Diversified Company


What is a diversified business?

A diversified business is a type of business that has multiple unrelated activities or products. Unrelated businesses are those that:

  • Require unique management expertise
  • Have different end customers
  • Produce different products or provide different services

One of the advantages of being a diversified business is that it protects a business from the dramatic fluctuations of an industrial sector. However, this model is also less likely to allow shareholders to realize significant gains or losses because it is not focused on a single company.

The best management teams can balance the alluring desires of business diversification with the practical pitfalls of growth and the challenges it brings.

How a diverse business works

Businesses can diversify by creating new businesses themselves by merging with another business or by acquiring a business operating in another field or service sector. One of the challenges facing diversified businesses is the need to maintain a strong strategic focus to produce solid financial returns for shareholders rather than diluting the value of the business through ill-conceived acquisitions or expansions.


The conglomerate is a common form of diverse society. Conglomerates are large companies made up of independent entities that operate in several sectors. Many conglomerates are multinationals and multisectoral companies.

Each of the subsidiaries of a conglomerate operates independently of the other divisions, but the management of the subsidiaries reports to the general management of the parent company.

Participating in many different activities helps the parent company of a conglomerate to reduce the risks associated with a single market. It also allows the parent to cut costs and use fewer resources. But there are times when a business becomes too big to lose efficiency. To deal with it, the conglomerate can divest.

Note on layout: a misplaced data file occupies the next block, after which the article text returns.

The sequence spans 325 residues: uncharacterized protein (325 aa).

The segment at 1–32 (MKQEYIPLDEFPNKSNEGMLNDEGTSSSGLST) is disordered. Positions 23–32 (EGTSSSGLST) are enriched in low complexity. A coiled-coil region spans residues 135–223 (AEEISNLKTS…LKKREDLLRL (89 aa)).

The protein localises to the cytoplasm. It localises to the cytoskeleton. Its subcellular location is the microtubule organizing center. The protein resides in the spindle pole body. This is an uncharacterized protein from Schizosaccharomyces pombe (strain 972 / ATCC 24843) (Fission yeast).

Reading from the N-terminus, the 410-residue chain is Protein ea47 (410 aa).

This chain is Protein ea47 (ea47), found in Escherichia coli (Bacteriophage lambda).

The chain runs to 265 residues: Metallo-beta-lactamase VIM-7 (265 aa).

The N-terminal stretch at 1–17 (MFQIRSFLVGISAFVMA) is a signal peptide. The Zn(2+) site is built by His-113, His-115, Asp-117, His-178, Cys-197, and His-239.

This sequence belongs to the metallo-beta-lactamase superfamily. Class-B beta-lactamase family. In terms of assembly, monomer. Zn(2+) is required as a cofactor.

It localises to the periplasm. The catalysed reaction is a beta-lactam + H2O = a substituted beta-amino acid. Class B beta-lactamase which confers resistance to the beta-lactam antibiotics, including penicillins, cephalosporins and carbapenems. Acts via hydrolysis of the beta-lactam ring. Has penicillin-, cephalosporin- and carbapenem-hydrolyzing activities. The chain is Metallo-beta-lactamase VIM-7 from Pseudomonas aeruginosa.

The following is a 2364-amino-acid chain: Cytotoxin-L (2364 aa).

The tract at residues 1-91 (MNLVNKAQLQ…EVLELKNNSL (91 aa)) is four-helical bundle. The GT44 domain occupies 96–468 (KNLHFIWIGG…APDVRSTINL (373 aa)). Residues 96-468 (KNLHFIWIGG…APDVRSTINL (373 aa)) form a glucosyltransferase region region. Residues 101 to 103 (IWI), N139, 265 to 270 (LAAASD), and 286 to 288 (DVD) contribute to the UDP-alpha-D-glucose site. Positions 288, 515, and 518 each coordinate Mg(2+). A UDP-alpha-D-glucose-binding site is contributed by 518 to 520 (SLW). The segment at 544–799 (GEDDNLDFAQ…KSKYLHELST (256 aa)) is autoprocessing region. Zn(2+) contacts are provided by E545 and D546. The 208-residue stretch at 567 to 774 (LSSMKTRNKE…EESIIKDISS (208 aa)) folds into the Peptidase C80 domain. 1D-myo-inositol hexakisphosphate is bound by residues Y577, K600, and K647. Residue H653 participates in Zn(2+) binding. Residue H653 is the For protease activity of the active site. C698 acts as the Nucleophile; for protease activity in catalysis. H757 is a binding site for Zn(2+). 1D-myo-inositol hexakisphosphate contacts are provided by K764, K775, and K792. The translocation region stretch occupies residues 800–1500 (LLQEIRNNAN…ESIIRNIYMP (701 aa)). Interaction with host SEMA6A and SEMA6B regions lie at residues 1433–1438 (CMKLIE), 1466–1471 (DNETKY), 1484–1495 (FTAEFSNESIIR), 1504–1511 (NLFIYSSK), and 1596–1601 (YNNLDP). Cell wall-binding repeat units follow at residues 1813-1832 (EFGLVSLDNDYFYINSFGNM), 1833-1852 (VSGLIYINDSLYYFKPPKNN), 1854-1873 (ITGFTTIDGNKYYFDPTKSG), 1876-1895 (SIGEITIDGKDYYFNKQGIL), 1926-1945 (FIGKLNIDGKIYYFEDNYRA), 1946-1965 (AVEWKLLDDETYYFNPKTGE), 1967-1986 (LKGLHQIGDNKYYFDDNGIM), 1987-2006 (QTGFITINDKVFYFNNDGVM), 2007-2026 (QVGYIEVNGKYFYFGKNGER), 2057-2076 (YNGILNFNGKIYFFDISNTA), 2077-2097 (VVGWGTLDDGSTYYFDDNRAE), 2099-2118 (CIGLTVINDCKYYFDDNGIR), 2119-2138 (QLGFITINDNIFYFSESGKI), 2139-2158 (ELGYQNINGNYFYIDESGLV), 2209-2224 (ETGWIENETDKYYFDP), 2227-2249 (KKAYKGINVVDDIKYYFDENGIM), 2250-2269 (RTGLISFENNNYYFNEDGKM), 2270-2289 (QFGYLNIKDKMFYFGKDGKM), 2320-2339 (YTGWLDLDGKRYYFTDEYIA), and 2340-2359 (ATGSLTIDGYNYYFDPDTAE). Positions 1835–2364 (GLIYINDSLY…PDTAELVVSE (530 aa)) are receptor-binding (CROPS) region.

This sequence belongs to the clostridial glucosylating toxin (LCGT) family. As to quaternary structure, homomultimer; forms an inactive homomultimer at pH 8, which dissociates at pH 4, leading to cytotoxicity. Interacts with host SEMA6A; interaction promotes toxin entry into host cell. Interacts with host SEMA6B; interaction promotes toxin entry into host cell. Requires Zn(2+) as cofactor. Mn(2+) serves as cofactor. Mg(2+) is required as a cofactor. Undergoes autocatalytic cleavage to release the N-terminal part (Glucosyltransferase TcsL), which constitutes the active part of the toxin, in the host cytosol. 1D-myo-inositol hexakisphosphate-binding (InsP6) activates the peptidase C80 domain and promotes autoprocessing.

Key points to remember

  • A diversified company owns or operates in several unrelated business sectors.
  • Businesses can diversify by creating new businesses themselves by merging with another business or by acquiring a business operating in another field or service sector.
  • Conglomerates are a common form of a diversified business.
  • Diversified businesses have their own specific advantages and limitations.

Diversified companies in practice

Some of the most well-known diversified companies historically are General Electric, 3M, Sara Lee and Motorola. Diversified European companies include Siemens and Bayer, while diversified Asian companies include Hitachi, Toshiba and Sanyo Electric.

The general idea behind “diversification” is the spread or smooth running of concentrations of financial, operational or geographic risks. Financial markets generally focus on two sources of risk: unique or company-specific risk and the other, systemic or market risk. According to the capital market theory, only market risk is rewarded, because a rational investor always has the possibility of diversifying, thus eliminating the unique or idiosyncratic risk.

Knowing that investors vary capital costs according to risk-return profiles, companies often use a strategy to diversify from the inside. Critics can cite entities that develop for the sake of growth under the guise of diversification. Large companies tend to pay more executives, get more press, and may fall prey to entrenchment and the status quo. Whereas an observer could see a diversification; another may see bloating.

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